Yahoo CEO Carol Bartz and company board members addressed investors Thursday at the company’s annual shareholder meeting. Despite majority support for Bartz and other board members, a certain level of discontent was palpable among investors, and one particular shareholder called for an end to Bartz’s tenure.
A degree of discontent among some Yahoo stake holders has sprouted from underperformance and an inability to keep up with competitors.
“We’re looking at a company that has not seized upon opportunities in numerous contexts as some might have expected,” Scott Kessler, equity analyst at Standard and Poor’s, told the E-Commerce Times.
Botched alliances with Google and Facebook, rebuffed offers from Microsoft and failures in the search industry are oft-cited examples of investor frustration. Most recently, mismanagement of Yahoo’s Asian assets Alibaba Group and Alipay have caused the stock to drastically drop.
“A lot of people get frustrated because on one hand it seems like you listen at the meeting and you get an impression that they’re not only holding their own, they’re doing well, so it seems like there is a pretty significant disconnect,” said Kessler.
To kick off the presentation Thursday, Yahoo introduced itself as “The Premier Digital Media Company.” It’s a significant deviation from the search engine giant much of the tech world thought it would be a decade ago.
“That is kind of how they’re trying to brand themselves to attract users and advertisers, but at the end of the day, they have to sell ads. And in that, they’re losing market share to the Googles and the Facebooks of the world,” Yun Kim, senior analyst at Gleacher & Company, told the E-Commerce Times.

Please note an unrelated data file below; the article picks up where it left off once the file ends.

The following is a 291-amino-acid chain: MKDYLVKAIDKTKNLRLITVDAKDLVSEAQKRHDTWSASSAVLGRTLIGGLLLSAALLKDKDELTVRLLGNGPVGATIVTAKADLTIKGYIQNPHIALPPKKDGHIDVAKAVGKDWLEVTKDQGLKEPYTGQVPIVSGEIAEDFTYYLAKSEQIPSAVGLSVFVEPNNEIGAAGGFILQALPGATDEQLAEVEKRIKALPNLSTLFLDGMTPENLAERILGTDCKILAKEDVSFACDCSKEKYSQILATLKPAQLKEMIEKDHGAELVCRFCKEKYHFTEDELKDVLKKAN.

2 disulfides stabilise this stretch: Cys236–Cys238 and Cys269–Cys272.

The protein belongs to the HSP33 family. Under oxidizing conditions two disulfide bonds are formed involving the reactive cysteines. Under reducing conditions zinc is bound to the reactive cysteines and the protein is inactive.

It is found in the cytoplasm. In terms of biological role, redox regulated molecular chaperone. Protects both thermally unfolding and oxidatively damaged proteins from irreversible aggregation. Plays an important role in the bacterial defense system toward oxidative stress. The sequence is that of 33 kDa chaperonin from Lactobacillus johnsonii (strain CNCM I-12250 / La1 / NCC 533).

The purchase of Asian assets and a move into channels of communication such as video technology and display advertising has been part of a kind of reconstruction for Yahoo. Those acquisitions were crucial for invigorating the company but haven’t been as stimulating as some had hoped.
“For a short period soon after Carol Bartz came on, there was a new kind of energy and enthusiasm. They wanted someone who was going to streamline the company and take decisive actions, and that just has not taken shape as quickly as some might have expected, and there’s growing impatience over that,” Kessler said.
While growth has been positive for the company, it hasn’t been at pace with the rest of the industry.
“Yahoo is probably losing market share. I’m kind of scared that they’re congratulating themselves on 18 percent growth in the display business. They need to show better than that; the other guys are putting up growth of way over 20 percent,” said Kim.
What Can Yahoo Do?
Whether Yahoo can bring business back to expectations is an open-ended question. However, there may be steps the company can take to quell investor frustrations. First is to repair the relationship with Alibaba, in which Yahoo has a 43 percent stake.
“Obviously they were not communicating well with each other in the past — it is a mood issue at this point, and they’ll figure out a way to resolve that. The concern is the rebuilding and how they’re going to restructure this new relationship,” said Kim.
Investors also want to see a more aggressive approach to new technologies, acquisitions and up-and-coming markets.
“This is a company that has a pretty strong balance sheet with a lot of flexibility and possibility. They could push a lot more for social media, mobile or video markets,” said Kessler.
Voting back Bartz with 80 percent of the vote and the rest of the shareholders at 90 percent seems to be an indication that investors feel Yahoo can implement some of these ideas into a business strategy resulting in faster growth. Still, it may not prove to be an easy climb.
“Now that Bartz has a core group of management team at Yahoo, they need to focus on something new and not wait until things get worse. She needs to show some kind of significant rebound in the second-half window of the year, or even the patient shareholders will be asking for change,” said Kim.